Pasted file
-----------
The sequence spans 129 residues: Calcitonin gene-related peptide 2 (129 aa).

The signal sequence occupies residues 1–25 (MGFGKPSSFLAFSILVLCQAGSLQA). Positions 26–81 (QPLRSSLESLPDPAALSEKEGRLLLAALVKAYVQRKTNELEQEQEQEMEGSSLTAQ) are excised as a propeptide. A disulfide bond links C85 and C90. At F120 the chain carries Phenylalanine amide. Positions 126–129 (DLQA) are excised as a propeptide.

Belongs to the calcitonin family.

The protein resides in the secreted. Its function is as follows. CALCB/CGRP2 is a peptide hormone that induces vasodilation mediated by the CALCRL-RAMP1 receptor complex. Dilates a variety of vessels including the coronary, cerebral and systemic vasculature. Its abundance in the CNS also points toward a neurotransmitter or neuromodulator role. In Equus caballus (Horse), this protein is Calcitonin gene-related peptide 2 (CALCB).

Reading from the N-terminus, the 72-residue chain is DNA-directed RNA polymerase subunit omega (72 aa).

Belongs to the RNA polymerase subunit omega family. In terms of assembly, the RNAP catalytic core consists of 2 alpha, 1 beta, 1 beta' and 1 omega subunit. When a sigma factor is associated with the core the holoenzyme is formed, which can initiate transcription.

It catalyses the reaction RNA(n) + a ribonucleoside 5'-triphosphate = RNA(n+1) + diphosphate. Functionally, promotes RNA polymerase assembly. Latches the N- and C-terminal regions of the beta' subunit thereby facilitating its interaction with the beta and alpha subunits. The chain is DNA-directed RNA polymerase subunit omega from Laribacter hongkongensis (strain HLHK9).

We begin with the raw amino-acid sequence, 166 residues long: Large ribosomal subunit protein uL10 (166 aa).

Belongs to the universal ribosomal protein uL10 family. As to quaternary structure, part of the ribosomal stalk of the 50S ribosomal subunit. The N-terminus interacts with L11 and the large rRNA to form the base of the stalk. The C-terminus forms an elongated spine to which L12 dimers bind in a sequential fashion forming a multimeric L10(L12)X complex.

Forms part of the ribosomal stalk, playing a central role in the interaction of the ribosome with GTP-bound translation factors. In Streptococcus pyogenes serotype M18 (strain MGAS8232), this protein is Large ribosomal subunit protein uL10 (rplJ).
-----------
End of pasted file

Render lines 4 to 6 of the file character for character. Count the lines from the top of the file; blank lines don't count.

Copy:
The protein resides in the secreted. Its function is as follows. CALCB/CGRP2 is a peptide hormone that induces vasodilation mediated by the CALCRL-RAMP1 receptor complex. Dilates a variety of vessels including the coronary, cerebral and systemic vasculature. Its abundance in the CNS also points toward a neurotransmitter or neuromodulator role. In Equus caballus (Horse), this protein is Calcitonin gene-related peptide 2 (CALCB).

Reading from the N-terminus, the 72-residue chain is DNA-directed RNA polymerase subunit omega (72 aa).

Belongs to the RNA polymerase subunit omega family. In terms of assembly, the RNAP catalytic core consists of 2 alpha, 1 beta, 1 beta' and 1 omega subunit. When a sigma factor is associated with the core the holoenzyme is formed, which can initiate transcription.